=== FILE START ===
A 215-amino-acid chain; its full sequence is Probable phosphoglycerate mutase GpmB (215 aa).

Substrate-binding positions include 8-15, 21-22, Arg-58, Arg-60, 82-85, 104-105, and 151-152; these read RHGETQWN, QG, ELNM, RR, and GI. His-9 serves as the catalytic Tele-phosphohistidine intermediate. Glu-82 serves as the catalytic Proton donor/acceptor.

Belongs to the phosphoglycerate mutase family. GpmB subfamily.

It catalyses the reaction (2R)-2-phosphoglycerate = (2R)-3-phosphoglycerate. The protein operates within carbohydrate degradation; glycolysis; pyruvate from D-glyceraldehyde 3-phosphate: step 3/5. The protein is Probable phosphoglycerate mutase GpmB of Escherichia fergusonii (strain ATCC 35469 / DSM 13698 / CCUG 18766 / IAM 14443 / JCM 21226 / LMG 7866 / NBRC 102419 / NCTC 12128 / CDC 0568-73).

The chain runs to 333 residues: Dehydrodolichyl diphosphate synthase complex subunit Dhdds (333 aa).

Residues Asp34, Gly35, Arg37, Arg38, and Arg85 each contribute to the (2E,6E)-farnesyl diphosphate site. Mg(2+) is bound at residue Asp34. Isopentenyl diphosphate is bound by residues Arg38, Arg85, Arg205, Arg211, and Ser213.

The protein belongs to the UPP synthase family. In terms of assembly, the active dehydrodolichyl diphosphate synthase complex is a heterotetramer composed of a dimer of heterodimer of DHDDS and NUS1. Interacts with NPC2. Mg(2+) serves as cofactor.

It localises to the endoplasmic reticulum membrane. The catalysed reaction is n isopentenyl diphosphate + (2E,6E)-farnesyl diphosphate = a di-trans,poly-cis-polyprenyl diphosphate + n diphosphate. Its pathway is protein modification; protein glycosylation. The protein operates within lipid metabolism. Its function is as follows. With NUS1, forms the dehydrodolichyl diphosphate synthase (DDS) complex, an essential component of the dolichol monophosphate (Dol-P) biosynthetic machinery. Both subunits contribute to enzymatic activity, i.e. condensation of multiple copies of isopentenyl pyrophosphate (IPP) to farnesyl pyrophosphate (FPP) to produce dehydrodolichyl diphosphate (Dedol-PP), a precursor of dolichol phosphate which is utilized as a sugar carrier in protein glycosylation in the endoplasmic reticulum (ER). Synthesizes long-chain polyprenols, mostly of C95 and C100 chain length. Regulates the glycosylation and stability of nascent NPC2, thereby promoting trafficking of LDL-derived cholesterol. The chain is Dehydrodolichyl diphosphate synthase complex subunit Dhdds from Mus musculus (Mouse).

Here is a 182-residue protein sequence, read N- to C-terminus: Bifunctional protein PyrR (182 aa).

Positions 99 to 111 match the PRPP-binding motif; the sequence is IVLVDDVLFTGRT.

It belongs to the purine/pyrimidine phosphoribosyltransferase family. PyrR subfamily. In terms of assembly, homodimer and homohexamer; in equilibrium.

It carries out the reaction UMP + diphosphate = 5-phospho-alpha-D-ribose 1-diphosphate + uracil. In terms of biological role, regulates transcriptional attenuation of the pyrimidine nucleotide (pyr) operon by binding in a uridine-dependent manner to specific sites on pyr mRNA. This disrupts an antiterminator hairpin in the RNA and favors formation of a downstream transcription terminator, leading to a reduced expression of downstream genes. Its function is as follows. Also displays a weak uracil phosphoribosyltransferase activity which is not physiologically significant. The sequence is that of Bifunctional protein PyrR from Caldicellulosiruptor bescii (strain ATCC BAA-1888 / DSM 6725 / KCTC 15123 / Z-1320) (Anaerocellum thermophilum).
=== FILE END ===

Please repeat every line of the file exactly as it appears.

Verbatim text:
A 215-amino-acid chain; its full sequence is Probable phosphoglycerate mutase GpmB (215 aa).

Substrate-binding positions include 8-15, 21-22, Arg-58, Arg-60, 82-85, 104-105, and 151-152; these read RHGETQWN, QG, ELNM, RR, and GI. His-9 serves as the catalytic Tele-phosphohistidine intermediate. Glu-82 serves as the catalytic Proton donor/acceptor.

Belongs to the phosphoglycerate mutase family. GpmB subfamily.

It catalyses the reaction (2R)-2-phosphoglycerate = (2R)-3-phosphoglycerate. The protein operates within carbohydrate degradation; glycolysis; pyruvate from D-glyceraldehyde 3-phosphate: step 3/5. The protein is Probable phosphoglycerate mutase GpmB of Escherichia fergusonii (strain ATCC 35469 / DSM 13698 / CCUG 18766 / IAM 14443 / JCM 21226 / LMG 7866 / NBRC 102419 / NCTC 12128 / CDC 0568-73).

The chain runs to 333 residues: Dehydrodolichyl diphosphate synthase complex subunit Dhdds (333 aa).

Residues Asp34, Gly35, Arg37, Arg38, and Arg85 each contribute to the (2E,6E)-farnesyl diphosphate site. Mg(2+) is bound at residue Asp34. Isopentenyl diphosphate is bound by residues Arg38, Arg85, Arg205, Arg211, and Ser213.

The protein belongs to the UPP synthase family. In terms of assembly, the active dehydrodolichyl diphosphate synthase complex is a heterotetramer composed of a dimer of heterodimer of DHDDS and NUS1. Interacts with NPC2. Mg(2+) serves as cofactor.

It localises to the endoplasmic reticulum membrane. The catalysed reaction is n isopentenyl diphosphate + (2E,6E)-farnesyl diphosphate = a di-trans,poly-cis-polyprenyl diphosphate + n diphosphate. Its pathway is protein modification; protein glycosylation. The protein operates within lipid metabolism. Its function is as follows. With NUS1, forms the dehydrodolichyl diphosphate synthase (DDS) complex, an essential component of the dolichol monophosphate (Dol-P) biosynthetic machinery. Both subunits contribute to enzymatic activity, i.e. condensation of multiple copies of isopentenyl pyrophosphate (IPP) to farnesyl pyrophosphate (FPP) to produce dehydrodolichyl diphosphate (Dedol-PP), a precursor of dolichol phosphate which is utilized as a sugar carrier in protein glycosylation in the endoplasmic reticulum (ER). Synthesizes long-chain polyprenols, mostly of C95 and C100 chain length. Regulates the glycosylation and stability of nascent NPC2, thereby promoting trafficking of LDL-derived cholesterol. The chain is Dehydrodolichyl diphosphate synthase complex subunit Dhdds from Mus musculus (Mouse).

Here is a 182-residue protein sequence, read N- to C-terminus: Bifunctional protein PyrR (182 aa).

Positions 99 to 111 match the PRPP-binding motif; the sequence is IVLVDDVLFTGRT.

It belongs to the purine/pyrimidine phosphoribosyltransferase family. PyrR subfamily. In terms of assembly, homodimer and homohexamer; in equilibrium.

It carries out the reaction UMP + diphosphate = 5-phospho-alpha-D-ribose 1-diphosphate + uracil. In terms of biological role, regulates transcriptional attenuation of the pyrimidine nucleotide (pyr) operon by binding in a uridine-dependent manner to specific sites on pyr mRNA. This disrupts an antiterminator hairpin in the RNA and favors formation of a downstream transcription terminator, leading to a reduced expression of downstream genes. Its function is as follows. Also displays a weak uracil phosphoribosyltransferase activity which is not physiologically significant. The sequence is that of Bifunctional protein PyrR from Caldicellulosiruptor bescii (strain ATCC BAA-1888 / DSM 6725 / KCTC 15123 / Z-1320) (Anaerocellum thermophilum).